Opinion: In defence of government IT policy

The Cabinet Office responds to Chris Chant’s article:

By Civil Service World

07 Feb 2013

The way that government does business has changed; it had to. We inherited a system of procurement that was colossally wasteful, inefficient and costly.

IT spending was out of control; now, with all spend over £5m subject to approval, that is no longer the case. Because of strict financial checks enforced by the Efficiency and Reform Group within Cabinet Office, departments had already saved £409m on IT spend at the mid-point of 2012-13.

At the start of this Parliament, we simply did not know how much we spent with strategic suppliers, and departments often had no idea of the total cost of ownership of the solutions they bought. This is no longer the case; and while our data collection is still improving, this information simply hadn’t been gathered before. This development represents a dramatic step change.

We now have a team of skilled negotiators (crown representatives) from the private and public sectors. They act as representatives of the government and interact with key suppliers – ensuring that government acts as a single client, getting the best prices for taxpayers, and ending the era when different parts of government paid different prices for the same products. These negotiators are responsible for the ongoing programme of supplier renegotiations, which was introduced in 2010 and resulted in £800m of savings from strategic suppliers in 2010-11 alone.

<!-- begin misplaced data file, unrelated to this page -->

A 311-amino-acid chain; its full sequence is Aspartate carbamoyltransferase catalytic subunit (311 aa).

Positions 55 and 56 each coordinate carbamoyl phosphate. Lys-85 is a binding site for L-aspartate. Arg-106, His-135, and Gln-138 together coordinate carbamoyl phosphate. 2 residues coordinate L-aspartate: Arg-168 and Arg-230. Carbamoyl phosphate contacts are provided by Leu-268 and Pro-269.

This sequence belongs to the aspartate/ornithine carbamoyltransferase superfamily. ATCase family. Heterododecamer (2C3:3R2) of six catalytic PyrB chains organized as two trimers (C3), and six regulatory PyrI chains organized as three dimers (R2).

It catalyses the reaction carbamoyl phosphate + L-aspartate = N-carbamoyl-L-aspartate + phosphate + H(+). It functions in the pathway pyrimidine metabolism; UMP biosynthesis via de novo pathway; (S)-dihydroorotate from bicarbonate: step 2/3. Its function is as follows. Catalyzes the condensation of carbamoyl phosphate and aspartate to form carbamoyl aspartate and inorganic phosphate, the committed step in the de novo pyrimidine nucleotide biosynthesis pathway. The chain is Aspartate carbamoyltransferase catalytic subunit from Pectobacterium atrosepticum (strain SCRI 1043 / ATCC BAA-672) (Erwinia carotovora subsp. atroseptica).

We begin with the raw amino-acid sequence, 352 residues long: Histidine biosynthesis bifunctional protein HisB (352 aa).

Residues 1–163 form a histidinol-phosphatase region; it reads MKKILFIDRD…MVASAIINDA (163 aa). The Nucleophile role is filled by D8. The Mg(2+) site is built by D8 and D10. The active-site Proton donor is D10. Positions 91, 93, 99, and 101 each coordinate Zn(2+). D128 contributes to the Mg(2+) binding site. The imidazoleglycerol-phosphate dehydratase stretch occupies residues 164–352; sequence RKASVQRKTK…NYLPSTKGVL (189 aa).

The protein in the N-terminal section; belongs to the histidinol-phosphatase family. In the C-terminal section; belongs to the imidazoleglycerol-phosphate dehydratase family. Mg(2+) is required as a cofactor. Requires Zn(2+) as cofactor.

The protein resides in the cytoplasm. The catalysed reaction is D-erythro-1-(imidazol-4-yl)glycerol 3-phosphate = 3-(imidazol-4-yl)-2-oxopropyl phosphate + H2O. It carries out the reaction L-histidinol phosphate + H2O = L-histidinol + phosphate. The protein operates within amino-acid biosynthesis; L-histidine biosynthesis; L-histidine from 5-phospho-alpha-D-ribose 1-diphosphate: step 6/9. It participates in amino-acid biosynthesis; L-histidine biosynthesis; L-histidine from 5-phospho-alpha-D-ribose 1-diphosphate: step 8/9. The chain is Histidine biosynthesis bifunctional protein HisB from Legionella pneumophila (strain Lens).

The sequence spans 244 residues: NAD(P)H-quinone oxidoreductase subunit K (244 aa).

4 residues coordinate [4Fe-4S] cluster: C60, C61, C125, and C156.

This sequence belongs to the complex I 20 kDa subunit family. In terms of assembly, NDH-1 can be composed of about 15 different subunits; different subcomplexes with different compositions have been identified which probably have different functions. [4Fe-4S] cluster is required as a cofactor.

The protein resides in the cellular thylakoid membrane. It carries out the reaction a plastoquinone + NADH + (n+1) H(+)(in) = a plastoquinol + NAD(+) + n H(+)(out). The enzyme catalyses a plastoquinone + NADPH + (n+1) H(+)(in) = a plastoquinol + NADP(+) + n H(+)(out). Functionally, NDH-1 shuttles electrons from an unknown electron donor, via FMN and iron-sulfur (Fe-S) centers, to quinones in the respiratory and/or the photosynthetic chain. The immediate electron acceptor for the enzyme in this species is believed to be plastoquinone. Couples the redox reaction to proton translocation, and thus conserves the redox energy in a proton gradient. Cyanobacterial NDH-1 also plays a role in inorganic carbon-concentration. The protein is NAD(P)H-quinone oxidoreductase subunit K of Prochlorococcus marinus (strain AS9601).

We are committed to ensuring that procurements meet strategic needs and provide high-quality solutions for the public sector; are open to a broad range of companies; and are, wherever possible, simpler, easier and cheaper – both for suppliers and the taxpayer.

That is why, for example, as a result of the recent review of our ICT frameworks, we have adopted a new approach so that in future only frameworks that explicitly deliver in line with the ICT strategy, offer a reasonable chance of business to suppliers of all sizes, and provide value and innovation will be agreed.

We are making it easier for companies of all sizes to win government business. We want to see agile, innovative suppliers working with government on shorter, bespoke contracts to create the digital systems that support modern public services.

The G-Cloud is a key part of our drive to make public sector ICT buying more agile in adapting to changing needs, matching solutions to business requirements, reducing waste, and cutting costs.

With G-Cloud, we are building a competitive marketplace populated by suppliers (currently, three quarters are SMEs) which constantly improve the quality and value of their solutions, from niche SME products to large-scale hosting capacity. The G-Cloud programme is not yet 12 months old, but the third iteration of the G-Cloud framework is already in progress, and £6m of business has been done – 61 per cent of it with SMEs.

In recent weeks, the National Audit Office (NAO) recognised that our efforts to cut the cost of government ICT are working. As it acknowledges, our ICT reforms and spending controls saved the taxpayer £316m last year alone. And the NAO has confirmed that we are on course to meet the tough targets which we set ourselves.

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